“Alice M. Weir” is a pseudonym. The author has chosen to conceal her identity in writing And There’s Tomorrow for two reasons.
First, the book is partly biographical. Mrs. Weir, like Sarah, the story’s heroine, was born in the early 1900’s and raised in New England. She worked on a newspaper for many years and married late in life. Thus it might prove embarrassing for friends and family if the fictional areas of the book were confused with facts.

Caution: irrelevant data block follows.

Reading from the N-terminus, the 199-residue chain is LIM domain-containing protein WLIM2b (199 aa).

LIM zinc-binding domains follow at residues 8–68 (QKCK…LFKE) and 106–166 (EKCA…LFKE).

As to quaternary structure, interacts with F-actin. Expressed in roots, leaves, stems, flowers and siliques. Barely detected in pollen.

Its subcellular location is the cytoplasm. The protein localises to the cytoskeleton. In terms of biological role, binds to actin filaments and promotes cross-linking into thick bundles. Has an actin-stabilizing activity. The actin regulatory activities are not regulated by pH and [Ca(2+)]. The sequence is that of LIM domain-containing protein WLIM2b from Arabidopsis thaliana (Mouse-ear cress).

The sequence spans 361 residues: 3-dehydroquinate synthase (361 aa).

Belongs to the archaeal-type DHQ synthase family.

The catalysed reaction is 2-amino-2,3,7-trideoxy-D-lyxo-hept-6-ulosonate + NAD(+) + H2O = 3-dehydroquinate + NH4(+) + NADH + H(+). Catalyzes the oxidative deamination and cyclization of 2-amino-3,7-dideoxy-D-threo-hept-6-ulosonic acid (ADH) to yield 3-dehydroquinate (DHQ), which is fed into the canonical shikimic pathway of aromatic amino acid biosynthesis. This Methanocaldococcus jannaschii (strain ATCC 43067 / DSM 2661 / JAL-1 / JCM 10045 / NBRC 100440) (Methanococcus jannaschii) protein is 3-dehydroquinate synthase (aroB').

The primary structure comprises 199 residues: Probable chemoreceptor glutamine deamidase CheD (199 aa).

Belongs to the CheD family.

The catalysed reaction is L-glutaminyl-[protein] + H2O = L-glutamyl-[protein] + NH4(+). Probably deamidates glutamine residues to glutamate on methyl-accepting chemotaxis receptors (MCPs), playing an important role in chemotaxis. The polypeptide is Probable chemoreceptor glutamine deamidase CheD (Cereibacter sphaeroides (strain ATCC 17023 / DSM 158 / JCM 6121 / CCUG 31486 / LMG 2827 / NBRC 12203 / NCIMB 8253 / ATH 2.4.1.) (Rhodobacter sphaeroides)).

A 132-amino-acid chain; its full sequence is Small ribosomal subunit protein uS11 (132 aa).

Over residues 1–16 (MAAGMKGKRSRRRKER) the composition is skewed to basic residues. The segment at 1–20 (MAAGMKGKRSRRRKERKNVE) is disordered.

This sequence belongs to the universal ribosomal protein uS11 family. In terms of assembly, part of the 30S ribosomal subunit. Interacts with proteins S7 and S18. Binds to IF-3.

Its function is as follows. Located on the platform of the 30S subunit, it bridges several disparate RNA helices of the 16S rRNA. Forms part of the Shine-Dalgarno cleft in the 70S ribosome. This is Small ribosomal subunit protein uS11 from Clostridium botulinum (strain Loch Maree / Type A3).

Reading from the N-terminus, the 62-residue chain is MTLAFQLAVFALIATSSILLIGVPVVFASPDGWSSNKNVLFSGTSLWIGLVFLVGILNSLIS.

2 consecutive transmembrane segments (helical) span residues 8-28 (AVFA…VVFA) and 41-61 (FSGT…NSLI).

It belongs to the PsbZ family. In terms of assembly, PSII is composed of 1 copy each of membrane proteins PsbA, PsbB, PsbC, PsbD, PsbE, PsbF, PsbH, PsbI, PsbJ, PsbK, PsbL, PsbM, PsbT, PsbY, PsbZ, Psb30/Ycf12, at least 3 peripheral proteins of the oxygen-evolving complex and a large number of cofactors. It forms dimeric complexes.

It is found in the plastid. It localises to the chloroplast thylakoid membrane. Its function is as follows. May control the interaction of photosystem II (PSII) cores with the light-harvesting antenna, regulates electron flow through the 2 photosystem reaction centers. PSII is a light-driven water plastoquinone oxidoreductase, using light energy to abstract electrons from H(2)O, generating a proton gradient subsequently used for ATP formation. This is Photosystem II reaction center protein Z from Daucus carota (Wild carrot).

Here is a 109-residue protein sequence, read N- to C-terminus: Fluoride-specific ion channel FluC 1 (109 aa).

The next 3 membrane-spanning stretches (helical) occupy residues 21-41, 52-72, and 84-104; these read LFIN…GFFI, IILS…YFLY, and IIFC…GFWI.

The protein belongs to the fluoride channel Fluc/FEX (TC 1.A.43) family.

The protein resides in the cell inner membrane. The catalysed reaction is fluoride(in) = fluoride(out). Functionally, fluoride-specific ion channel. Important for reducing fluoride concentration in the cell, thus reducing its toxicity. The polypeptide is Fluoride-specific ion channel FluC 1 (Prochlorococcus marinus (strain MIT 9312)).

Two, the book is controversial. While “Alice M. Weir” has published much material under her real name and is known in the fields of religious and political discourses, this is her first attempt to reach the general public through the medium of fiction. Here, her arguments and reasoning are presented by characters such as “Great Uncle John David Barr”, “Mr. Carter”, “Congressman Kahl”, “Amy Dimmock” and “Sarah”, herself. However, the narrative is not diffused by the “Causes” Sarah exposes. Detailed political information including names, dates, reports and referrals, can be found in the back of the book as an attached addenda.Thus a reader has the choice of delving deeply into an amazing conglomerate of mis-used and mis-guided national power, or merely riding the surface of its devastating undercurrents.